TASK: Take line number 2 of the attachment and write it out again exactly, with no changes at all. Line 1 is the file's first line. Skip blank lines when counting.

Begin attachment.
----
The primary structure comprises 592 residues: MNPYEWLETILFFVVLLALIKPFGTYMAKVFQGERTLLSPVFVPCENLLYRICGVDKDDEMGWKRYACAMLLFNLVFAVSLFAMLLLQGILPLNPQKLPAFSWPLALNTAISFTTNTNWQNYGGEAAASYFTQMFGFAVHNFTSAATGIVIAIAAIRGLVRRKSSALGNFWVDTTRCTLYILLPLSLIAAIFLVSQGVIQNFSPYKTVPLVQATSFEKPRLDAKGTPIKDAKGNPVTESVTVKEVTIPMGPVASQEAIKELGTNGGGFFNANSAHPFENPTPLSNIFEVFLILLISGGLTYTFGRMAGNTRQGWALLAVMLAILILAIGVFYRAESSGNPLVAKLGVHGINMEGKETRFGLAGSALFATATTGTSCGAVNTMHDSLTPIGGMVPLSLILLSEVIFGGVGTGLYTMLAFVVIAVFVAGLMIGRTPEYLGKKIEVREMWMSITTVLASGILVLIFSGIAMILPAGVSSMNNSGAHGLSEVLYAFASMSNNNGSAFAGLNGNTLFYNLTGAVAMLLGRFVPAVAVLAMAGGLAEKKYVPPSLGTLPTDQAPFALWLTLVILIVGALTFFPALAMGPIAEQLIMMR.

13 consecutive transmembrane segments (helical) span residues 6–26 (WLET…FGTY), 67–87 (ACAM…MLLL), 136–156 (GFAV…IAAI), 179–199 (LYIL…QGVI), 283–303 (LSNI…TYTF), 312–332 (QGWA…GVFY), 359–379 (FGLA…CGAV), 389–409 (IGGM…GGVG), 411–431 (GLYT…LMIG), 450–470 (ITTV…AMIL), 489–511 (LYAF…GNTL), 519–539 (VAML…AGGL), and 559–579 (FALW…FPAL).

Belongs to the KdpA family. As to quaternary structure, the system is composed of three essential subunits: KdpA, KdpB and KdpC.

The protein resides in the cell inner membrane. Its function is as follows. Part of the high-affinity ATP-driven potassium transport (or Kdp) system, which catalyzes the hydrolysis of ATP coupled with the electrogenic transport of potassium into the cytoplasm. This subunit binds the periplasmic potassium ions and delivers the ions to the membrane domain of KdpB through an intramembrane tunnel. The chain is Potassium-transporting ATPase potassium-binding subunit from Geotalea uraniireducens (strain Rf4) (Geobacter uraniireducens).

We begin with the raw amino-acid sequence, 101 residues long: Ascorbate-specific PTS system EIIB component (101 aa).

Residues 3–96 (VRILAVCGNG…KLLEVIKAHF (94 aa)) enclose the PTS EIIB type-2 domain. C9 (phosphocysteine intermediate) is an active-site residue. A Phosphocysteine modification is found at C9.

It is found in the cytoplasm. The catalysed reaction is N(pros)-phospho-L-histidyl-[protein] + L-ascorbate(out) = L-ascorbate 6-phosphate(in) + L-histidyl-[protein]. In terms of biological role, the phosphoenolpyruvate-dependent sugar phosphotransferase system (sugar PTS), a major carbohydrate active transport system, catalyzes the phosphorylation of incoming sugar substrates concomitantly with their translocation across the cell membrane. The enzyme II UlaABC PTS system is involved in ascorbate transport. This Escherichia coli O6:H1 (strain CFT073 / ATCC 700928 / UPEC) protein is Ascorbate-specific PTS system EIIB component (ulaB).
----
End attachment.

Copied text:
13 consecutive transmembrane segments (helical) span residues 6–26 (WLET…FGTY), 67–87 (ACAM…MLLL), 136–156 (GFAV…IAAI), 179–199 (LYIL…QGVI), 283–303 (LSNI…TYTF), 312–332 (QGWA…GVFY), 359–379 (FGLA…CGAV), 389–409 (IGGM…GGVG), 411–431 (GLYT…LMIG), 450–470 (ITTV…AMIL), 489–511 (LYAF…GNTL), 519–539 (VAML…AGGL), and 559–579 (FALW…FPAL).